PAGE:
Inhofe asking for $550 million in Oklahoma projects as he nears retirement: Retiring Sen. Jim Inhofe is asking congressional appropriators for $550 million to fund transportation, military and research projects in Oklahoma and build on a nearly 30-year record of securing federal money for the state. [The Oklahoman

Tribal Nations News

More details emerge on proposed immigration intake facility at Cherokee Industrial Park: The federal government has identified Cherokee Nation Management & Consulting Services as the company capable of putting up an emergency intake facility in time to accommodate an expected summer surge in unaccompanied minors seeking asylum in the country, according to a U.S. Department of the Interior document. [Tulsa World

Opinion: Vote against politicians who consider tribal sovereignty a “threat”: “McGirt is the greatest threat to Oklahomans,” said one politician. Attacking the Supreme Court’s McGirt decision, which held that the Cherokee Nation Reservation remains intact, as a “threat” is a breathtaking assault on tribal sovereignty. Our sovereignty is in the crosshairs, but Cherokee voters can take a stand in the upcoming Oklahoma primary elections.  [Opinion / Cherokee Phoenix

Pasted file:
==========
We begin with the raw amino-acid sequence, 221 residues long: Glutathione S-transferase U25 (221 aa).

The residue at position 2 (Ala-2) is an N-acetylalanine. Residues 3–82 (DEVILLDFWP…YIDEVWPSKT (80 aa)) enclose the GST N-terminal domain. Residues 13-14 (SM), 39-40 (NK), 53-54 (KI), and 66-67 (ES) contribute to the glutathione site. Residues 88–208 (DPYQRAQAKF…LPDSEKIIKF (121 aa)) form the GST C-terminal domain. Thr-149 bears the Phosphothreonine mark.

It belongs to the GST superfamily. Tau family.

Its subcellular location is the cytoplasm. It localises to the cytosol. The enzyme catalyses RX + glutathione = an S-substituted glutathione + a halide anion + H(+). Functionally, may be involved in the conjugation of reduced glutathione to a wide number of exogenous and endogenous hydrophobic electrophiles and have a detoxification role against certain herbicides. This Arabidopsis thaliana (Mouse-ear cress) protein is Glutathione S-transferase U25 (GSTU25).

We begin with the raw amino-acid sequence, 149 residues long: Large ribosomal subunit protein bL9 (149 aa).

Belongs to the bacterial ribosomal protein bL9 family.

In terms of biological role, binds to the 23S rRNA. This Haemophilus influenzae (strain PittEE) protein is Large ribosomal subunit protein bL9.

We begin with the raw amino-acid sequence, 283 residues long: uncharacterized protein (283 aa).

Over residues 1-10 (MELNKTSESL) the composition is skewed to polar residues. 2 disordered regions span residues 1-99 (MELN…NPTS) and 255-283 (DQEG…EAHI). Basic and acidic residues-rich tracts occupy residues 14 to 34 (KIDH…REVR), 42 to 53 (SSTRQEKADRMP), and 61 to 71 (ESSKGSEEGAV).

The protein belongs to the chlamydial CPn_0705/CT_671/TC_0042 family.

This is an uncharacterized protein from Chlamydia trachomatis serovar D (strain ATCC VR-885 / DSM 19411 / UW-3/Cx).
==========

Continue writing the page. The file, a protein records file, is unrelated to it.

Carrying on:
Voting and Election News

Senate District 2 GOP primary: Guns, abortion and ‘godless commies’: After eight years serving State Senate District 2 in northeast Oklahoma, term-limited Sen. Marty Quinn (R-Claremore) is running for Congress in the 2nd Congressional District. Four candidates are running for the Republican nomination to replace him in SD 2, including one who wants the U.S. to claim all of outer space as its territory. [NonDoc

Health News